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Product Code: ICAL08_M507

Laser Microvia Drilling and Ablation of Silicon using 355 Nm Pico and Nanosecond Pulses
Authors:
Henrikki Pantsar, Fraunhofer Center for Laser Technology; Plymouth MI USA
Hans Herfurth, Fraunhofer Usa, Inc. Center for Laser Technology; Plymouth MI USA
Stefan Heinemann, Fraunhofer Usa, Inc. Center for Laser Technology; Plymouth MI USA
Petri Laakso, Vtt Technical Research Centre of Finland; Lappeenranta Finland
Raimo Penttila, Vtt Technical Research Centre of Finland; Lappeenranta Finland
Yi Liu, Wayne State University; Detroit MI USA
Golam Newaz, Wayne State University; Detroit MI USA
Presented at ICALEO 2008

Laser ablation of silicon has become an intense research topic due to the rapidly growing interest in laser processing in the photovoltaics and electronics industries. Different types of lasers are being used for edge isolation, grooving, drilling among other applications, with the pulse width ranging from the ultrashort femtosecond regime up to long microsecond pulses. The results may vary significantly depending on the wavelength and pulse width delivered by the laser source. In this study, two frequency triplicated Nd:YVO4 lasers, delivering pulses of width 9 to 12 ps and 9 to 28 ns, were used to drill holes and form grooves in silicon wafers. The thickness of the wafers was 200 µm.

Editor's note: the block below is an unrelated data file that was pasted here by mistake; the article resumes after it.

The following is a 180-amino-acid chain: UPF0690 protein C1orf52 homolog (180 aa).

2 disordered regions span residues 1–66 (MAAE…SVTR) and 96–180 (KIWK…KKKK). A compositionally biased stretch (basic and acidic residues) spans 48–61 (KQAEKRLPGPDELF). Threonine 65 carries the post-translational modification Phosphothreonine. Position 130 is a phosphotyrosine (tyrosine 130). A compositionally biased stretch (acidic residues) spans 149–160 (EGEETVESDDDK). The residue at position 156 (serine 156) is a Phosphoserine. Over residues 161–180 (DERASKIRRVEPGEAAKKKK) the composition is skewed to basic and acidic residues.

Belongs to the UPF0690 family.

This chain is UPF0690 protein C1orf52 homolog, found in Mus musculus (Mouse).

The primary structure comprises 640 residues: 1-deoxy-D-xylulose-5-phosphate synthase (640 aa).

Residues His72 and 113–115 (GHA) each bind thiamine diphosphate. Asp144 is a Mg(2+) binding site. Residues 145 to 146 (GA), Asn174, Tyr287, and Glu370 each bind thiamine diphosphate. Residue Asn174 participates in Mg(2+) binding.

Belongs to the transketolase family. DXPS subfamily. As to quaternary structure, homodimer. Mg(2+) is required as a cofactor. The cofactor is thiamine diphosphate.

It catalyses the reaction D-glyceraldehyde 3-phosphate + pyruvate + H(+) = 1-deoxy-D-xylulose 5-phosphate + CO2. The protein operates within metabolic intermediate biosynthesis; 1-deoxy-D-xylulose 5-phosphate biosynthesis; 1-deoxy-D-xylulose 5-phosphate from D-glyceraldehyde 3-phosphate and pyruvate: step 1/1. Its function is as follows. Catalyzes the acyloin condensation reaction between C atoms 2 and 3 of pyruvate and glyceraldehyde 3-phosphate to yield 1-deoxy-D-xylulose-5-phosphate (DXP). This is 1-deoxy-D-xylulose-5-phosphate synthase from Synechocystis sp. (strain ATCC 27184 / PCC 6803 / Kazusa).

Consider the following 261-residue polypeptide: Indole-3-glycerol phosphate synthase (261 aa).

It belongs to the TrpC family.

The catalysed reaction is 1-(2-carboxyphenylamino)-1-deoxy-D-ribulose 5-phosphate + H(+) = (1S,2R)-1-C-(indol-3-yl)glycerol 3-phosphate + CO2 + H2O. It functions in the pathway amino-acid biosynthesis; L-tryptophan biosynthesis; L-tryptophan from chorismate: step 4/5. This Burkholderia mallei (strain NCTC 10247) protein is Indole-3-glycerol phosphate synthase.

Groove depth and geometry were measured using an optical 3D profiling system. Results revealed that the material removal rate was greatly influenced by the pulse energy and repetition rate when the nanosecond pulsed laser beam was used. With picosecond laser beam the volumetric material removal rate remained rather constant in the range of 100 to 500 kHz, but the groove width and depth varied.
Scanning and transmission electron microscopy were used to characterize the drilled holes. Microstructures were investigated by selected area electron diffraction patterns. According to the measurements, nanosecond pulses induce not only thermal, but also mechanical damage to the hole walls, while picosecond processing only results in a thin HAZ layer, which is partially covered with amorphous nanoparticles.

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